Students’ voices were heard in student body elections

Originally posted on on April 12, 2016. Written with Danisha Hogue.

MSU students voted in the Student body election and placed Adam Coffman as student body president and Briana Duda as vice president for the 2016-2017 academic year. Daniel Guerrini, junior political science major, was voted to be the senior class president for the upcoming academic year.

Besides the elections, the ballot also held a number of topics and projects. Students voted to reallocate the USA Today Readership Program Fee to a Student Initiative Fund. The USA Today Readership Program provides USA Today, Springfield News-Leader and New York Times paper publications to campus Monday through Friday, as well as pays for a mobile app.

Students paid a $3 fee per semester for the USA Readership program. The program costs a total of $100,000 per year, 85 percent currently goes toward paper publications.

Caitlin Schaefer, director of student affairs programming and services, said the app only held about 256 downloads out of 24,000 students on campus — less than one percent of the enrolled students. She also said that at the PSU newspaper stand 63 percent of the newspapers were being wasted.

Now, the fee will go into a Student Initiative Fund. The Student Initiative Fund will be similar to the Wyrick Student Project Fund, so students may submit proposals to the student body president and go through the steps to get the program approved. The difference between the Wyrick Student Project Fund and the Student Initiative Fund is it would have a quicker turnaround rate, meaning it would take less time for proposals to be approved.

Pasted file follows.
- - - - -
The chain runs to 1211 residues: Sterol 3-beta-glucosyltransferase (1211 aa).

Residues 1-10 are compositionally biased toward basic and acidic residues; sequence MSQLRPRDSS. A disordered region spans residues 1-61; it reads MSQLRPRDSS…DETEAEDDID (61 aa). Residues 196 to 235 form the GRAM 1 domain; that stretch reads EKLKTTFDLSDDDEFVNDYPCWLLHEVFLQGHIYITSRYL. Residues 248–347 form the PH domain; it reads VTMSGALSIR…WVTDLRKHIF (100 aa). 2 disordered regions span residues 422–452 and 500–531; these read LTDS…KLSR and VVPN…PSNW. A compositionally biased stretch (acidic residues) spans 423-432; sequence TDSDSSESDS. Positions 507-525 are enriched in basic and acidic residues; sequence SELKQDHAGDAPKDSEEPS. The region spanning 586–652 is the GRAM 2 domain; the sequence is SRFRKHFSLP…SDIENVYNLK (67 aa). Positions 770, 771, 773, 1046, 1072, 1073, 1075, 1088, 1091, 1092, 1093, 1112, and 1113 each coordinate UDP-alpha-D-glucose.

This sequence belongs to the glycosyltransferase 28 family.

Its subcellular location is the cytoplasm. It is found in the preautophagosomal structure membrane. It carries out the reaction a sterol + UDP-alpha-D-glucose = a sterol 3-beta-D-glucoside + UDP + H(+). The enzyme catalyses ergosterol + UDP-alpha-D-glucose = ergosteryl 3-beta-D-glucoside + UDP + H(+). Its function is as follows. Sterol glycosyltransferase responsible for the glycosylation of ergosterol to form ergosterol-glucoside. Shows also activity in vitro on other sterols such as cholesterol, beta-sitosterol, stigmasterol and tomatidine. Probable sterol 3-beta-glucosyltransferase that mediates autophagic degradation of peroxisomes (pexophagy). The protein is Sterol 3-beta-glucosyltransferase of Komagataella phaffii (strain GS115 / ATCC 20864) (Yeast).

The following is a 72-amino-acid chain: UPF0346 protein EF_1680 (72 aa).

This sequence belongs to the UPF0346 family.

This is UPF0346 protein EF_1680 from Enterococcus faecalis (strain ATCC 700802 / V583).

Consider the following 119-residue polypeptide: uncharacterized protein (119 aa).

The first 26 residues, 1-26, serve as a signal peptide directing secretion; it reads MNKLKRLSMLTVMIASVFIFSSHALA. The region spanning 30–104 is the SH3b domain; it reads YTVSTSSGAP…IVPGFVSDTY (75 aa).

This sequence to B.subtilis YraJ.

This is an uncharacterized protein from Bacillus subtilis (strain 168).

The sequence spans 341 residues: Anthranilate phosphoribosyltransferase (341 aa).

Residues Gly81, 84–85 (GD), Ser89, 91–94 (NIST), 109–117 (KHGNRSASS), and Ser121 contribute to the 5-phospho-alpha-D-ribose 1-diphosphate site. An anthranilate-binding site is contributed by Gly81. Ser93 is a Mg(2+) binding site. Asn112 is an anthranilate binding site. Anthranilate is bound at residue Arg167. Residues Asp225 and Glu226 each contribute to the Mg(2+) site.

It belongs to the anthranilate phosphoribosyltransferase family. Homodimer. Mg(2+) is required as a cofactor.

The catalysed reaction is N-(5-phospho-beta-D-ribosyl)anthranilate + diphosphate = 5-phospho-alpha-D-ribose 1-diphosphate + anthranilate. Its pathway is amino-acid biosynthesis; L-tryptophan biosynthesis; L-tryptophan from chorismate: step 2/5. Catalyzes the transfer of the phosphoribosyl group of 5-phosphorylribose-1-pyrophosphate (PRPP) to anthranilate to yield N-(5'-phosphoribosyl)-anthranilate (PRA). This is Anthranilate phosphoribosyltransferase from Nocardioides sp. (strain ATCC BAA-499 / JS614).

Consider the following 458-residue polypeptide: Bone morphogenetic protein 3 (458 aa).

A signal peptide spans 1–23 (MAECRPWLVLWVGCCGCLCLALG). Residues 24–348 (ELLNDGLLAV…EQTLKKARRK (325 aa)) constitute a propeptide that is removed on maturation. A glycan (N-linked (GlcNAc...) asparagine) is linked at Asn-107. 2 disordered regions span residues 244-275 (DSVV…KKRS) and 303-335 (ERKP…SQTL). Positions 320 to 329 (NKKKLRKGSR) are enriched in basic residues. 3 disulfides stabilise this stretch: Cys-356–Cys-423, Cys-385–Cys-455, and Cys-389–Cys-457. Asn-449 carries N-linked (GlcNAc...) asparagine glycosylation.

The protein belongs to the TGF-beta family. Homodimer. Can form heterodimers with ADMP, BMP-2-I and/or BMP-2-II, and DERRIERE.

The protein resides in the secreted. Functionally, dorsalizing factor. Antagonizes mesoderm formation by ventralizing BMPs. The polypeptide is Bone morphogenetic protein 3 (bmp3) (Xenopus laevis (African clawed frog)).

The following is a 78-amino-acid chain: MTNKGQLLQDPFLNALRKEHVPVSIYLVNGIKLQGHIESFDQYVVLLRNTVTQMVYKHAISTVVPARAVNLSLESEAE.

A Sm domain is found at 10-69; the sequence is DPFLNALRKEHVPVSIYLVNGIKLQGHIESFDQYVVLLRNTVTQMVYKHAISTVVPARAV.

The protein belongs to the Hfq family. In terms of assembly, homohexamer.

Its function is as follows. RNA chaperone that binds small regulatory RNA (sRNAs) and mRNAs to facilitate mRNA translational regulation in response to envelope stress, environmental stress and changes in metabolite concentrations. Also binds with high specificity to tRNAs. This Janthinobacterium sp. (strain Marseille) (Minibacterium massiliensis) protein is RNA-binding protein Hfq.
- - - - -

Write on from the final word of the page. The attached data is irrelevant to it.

Brett Kaprelian, a senior broadcast journalism major, said he didn’t agree with disbanding the readership program completely.

“I don’t think they should get rid of paper copies completely,” Kaprelian said, “but with all the money they are wasting on the print media, they should definitely put that into online media.”

Both proposals for the Wyrick Fund were also approved by student vote. Both of the proposals will be funded completely by the Wyrick Student Project Fund. This fund collects a $3 fee per semester from enrolled students, which is then used to fund projects submitted by students and approved by the Wyrick Commission.

The first Wyrick proposal was for automatic doors in bathrooms on the second and third floors of the Plaster Student Union, adding more accessibility for people with disabilities. According to SGA’s website, students have been wanting this addition for the past two years, requesting that it be made to all bathrooms on-campus.

For just this proposal, the project will cost a total of $10,000 and will be maintained by PSU maintenance staff. The money will be coming directly from the Wyrick Fund, adding no additional cost to students.

“We’re hoping for (construction to start) this summer,” said Jordan Upchurch, director of diversity and inclusion and junior marketing major. Upchurch had brought this proposal to the Wyrick committee.